Religion Teaching Methodology in Secondary Schools

ECTS Value: 5 ECTS


Overall Objectives and Outcomes

Participants will be introduced to student-centred approaches to teaching, learning and assessment. They will learn to research their teaching with a view to improve pedagogy. They will be introduced to ways of analysing and critiquing course design, of documenting and reviewing teaching, and assessing student learning. Through reflection on their teaching, participants will come to name and understand its elements and to recognise the signs of student engagement and understanding. Participants will be introduced to ways of observing and critiquing their teaching and will make and analyse a video/audio of their practice. Participants will then share and critique this work in a peer review process. Teachers will also be introduced to the concept of a ‘signature pedagogy’ in their discipline and will review their practice in the light of this. Ultimately, the module focuses on facilitating disciplinary understanding and on the ways we can support and hinder student learning. The module will give an overview of methodology of teaching RE. The aim of the course is to give an overview of methodology of teaching RE; introduction and analysis of different teaching and learning methods; planning, preparation, arrangement and presentation of classes in RE; integration of the subjects of RE into the main curriculum; difficulties of communication in teaching process, group process and moral decision making based on the ethics of a teacher.

By the end of this programme, participants should be able to:


a. Represent The Seven Dimensions of Religion through better planned RE schemes of work;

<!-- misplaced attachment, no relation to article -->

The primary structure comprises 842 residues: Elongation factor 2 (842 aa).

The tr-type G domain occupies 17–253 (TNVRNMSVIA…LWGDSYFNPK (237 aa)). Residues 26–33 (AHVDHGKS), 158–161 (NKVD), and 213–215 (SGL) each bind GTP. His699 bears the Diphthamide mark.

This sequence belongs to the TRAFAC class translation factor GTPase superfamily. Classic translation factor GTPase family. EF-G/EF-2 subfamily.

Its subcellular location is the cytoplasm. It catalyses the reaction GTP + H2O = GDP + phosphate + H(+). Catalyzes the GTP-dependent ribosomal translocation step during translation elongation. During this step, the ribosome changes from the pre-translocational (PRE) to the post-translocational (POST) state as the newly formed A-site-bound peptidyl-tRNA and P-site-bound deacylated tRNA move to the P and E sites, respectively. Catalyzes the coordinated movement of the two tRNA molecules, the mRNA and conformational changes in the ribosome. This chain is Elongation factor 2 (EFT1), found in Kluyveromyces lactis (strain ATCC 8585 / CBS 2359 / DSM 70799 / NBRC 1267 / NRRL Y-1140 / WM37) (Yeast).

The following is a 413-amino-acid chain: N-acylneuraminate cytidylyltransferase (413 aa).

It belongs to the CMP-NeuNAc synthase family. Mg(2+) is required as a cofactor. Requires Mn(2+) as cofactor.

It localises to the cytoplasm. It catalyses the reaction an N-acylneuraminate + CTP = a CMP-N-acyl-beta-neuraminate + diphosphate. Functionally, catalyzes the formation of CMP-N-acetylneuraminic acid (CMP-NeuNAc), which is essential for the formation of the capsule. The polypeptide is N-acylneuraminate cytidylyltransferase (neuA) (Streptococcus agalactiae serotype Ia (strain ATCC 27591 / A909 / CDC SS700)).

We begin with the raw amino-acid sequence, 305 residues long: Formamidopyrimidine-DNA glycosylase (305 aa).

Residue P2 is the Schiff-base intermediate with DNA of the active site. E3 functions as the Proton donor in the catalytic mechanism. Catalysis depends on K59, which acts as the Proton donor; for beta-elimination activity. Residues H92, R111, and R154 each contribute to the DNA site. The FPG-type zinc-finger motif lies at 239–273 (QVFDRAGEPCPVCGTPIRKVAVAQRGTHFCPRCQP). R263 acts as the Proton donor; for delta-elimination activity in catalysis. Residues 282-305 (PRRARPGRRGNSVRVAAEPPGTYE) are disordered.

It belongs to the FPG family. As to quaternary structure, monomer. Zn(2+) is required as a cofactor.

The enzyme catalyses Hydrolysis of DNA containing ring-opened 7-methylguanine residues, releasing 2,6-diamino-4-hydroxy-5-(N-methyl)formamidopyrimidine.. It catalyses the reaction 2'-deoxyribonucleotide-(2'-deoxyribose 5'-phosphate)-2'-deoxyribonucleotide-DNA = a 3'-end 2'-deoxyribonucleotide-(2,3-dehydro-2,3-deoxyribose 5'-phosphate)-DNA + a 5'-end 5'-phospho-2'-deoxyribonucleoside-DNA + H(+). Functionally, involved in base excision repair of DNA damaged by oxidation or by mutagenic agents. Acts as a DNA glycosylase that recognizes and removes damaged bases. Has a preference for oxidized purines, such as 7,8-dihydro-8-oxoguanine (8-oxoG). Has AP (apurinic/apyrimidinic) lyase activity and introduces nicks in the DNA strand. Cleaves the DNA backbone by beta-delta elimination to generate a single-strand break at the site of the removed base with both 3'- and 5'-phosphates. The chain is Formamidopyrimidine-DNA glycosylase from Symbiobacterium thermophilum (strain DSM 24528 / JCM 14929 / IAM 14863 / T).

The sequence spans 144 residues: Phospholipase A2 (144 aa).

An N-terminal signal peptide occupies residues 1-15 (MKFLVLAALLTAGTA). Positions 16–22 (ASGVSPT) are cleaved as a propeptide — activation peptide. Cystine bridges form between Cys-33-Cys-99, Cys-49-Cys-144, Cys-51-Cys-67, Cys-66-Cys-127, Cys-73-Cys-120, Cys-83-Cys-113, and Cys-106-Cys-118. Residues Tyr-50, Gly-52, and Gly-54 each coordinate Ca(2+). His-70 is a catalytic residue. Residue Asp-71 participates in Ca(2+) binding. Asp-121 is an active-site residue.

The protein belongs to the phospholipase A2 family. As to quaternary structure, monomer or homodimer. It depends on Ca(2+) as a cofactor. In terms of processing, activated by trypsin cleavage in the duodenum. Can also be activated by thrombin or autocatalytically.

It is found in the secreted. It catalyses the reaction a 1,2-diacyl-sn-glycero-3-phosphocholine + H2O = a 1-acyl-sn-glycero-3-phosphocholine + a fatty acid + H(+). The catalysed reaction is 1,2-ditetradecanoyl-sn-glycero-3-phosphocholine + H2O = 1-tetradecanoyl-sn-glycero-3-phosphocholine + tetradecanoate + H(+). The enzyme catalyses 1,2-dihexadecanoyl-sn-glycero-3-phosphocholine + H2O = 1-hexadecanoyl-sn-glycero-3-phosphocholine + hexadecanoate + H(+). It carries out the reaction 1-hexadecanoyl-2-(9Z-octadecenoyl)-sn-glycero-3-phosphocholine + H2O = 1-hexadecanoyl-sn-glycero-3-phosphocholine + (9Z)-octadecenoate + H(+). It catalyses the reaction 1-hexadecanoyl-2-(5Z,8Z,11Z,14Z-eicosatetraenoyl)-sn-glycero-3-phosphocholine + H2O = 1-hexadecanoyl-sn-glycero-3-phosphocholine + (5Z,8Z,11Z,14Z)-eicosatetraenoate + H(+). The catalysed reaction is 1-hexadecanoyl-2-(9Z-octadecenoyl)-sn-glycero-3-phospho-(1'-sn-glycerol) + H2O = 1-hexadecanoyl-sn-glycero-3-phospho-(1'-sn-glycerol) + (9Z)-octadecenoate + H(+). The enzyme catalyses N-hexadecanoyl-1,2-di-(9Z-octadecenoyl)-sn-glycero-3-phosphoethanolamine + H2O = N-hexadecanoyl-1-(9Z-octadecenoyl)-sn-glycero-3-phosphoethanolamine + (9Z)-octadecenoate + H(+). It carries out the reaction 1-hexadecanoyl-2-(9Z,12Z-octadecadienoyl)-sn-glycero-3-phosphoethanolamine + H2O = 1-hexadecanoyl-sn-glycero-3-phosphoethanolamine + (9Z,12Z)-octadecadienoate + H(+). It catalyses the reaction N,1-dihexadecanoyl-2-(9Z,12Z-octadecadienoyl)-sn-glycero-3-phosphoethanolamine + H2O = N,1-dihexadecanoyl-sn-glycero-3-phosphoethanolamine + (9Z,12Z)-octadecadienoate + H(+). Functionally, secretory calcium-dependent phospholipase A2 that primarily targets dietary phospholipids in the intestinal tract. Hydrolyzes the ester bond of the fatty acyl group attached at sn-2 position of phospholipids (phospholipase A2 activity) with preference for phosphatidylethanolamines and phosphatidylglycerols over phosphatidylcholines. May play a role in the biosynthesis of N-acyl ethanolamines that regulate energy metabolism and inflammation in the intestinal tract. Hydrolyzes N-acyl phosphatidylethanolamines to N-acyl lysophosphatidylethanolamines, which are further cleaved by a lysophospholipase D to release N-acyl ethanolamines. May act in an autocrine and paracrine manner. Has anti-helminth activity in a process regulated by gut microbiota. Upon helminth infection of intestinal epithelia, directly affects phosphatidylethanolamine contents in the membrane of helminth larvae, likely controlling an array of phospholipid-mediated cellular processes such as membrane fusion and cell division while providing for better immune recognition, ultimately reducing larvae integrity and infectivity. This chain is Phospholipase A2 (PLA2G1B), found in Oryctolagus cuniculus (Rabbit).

b. Create lessons that predict the different changes that RE has to tackle due to changes in society;
c. Comply the use of a wide range of teaching and learning methodologies in Religious Education;
d. Advise other RE teachers and SMT on the way forward for the introduction of active teaching methods in the Religious Education of students in the Secondary Sector;
e. Execute appropriate cross-curriculum
f. Create student-centred lessons which promote effective learning;
g. Formulate pedagogically creative and innovative lessons in Religious Education for delivery in secondary sector;
h. Perform key features of their disciplines in the context of pedagogy;
i. Execute a variety of differentiation strategies in lesson planning to devise effective and inclusive lessons in Religious Education;
j. Collaborate with other colleges to discuss the key features of a signature pedagogy in the
discipline chosen;
k. Comply some of the teaching and assessment methods suggested during this module;show how their pedagogy works by creating a video/audio of practice;
l. Be responsible for the investigation of different forms of methods and approaches in RE;
m. Ensue opportunities for participation in and/or observation of different methodologies held in their respective schools;
n. Create and use different ways to obtain students’ feedback on their learning;
o. Critically evaluate and critique a range of teaching methods relevant in Religious Education in Secondary schools;
p. Advise and use constructive feedback to and from colleagues to improve your own teaching.


a. Describe the background theory, issues and practice relating to current teaching of Religious Education in secondary schools;
b. Describe educational concepts and issues related to Religious Education;
c. Define learning needs in Religious Education and interpret these learning needs in order to plan, teach, assess and evaluate lessons and schemes of work;